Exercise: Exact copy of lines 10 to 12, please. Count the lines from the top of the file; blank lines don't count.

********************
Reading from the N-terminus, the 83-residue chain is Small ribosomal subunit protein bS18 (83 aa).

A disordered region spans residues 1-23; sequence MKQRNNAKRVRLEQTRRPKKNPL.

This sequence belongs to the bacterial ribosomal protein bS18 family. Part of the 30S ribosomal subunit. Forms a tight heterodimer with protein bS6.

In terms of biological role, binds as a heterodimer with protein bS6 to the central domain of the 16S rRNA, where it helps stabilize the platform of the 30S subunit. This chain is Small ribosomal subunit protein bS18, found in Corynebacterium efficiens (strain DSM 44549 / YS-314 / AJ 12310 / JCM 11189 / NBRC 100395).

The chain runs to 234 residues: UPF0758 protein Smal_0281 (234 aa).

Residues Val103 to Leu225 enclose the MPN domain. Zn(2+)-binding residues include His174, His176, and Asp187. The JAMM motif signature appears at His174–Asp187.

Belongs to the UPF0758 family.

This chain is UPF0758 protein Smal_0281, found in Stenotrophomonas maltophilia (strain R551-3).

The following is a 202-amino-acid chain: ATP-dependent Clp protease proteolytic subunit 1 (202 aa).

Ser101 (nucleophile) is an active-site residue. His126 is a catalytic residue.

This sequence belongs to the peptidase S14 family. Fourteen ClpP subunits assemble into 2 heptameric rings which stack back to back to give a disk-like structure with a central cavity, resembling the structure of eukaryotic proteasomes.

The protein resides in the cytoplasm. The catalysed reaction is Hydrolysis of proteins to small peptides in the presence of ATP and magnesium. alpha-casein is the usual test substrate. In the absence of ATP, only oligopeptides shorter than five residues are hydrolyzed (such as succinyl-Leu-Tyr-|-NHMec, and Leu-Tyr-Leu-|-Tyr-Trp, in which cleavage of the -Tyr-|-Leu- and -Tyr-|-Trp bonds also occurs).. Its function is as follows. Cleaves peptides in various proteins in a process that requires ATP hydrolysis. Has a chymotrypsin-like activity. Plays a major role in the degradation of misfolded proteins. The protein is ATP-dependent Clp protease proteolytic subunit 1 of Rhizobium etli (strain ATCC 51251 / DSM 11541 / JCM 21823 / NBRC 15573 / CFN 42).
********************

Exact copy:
Ser101 (nucleophile) is an active-site residue. His126 is a catalytic residue.

This sequence belongs to the peptidase S14 family. Fourteen ClpP subunits assemble into 2 heptameric rings which stack back to back to give a disk-like structure with a central cavity, resembling the structure of eukaryotic proteasomes.

The protein resides in the cytoplasm. The catalysed reaction is Hydrolysis of proteins to small peptides in the presence of ATP and magnesium. alpha-casein is the usual test substrate. In the absence of ATP, only oligopeptides shorter than five residues are hydrolyzed (such as succinyl-Leu-Tyr-|-NHMec, and Leu-Tyr-Leu-|-Tyr-Trp, in which cleavage of the -Tyr-|-Leu- and -Tyr-|-Trp bonds also occurs).. Its function is as follows. Cleaves peptides in various proteins in a process that requires ATP hydrolysis. Has a chymotrypsin-like activity. Plays a major role in the degradation of misfolded proteins. The protein is ATP-dependent Clp protease proteolytic subunit 1 of Rhizobium etli (strain ATCC 51251 / DSM 11541 / JCM 21823 / NBRC 15573 / CFN 42).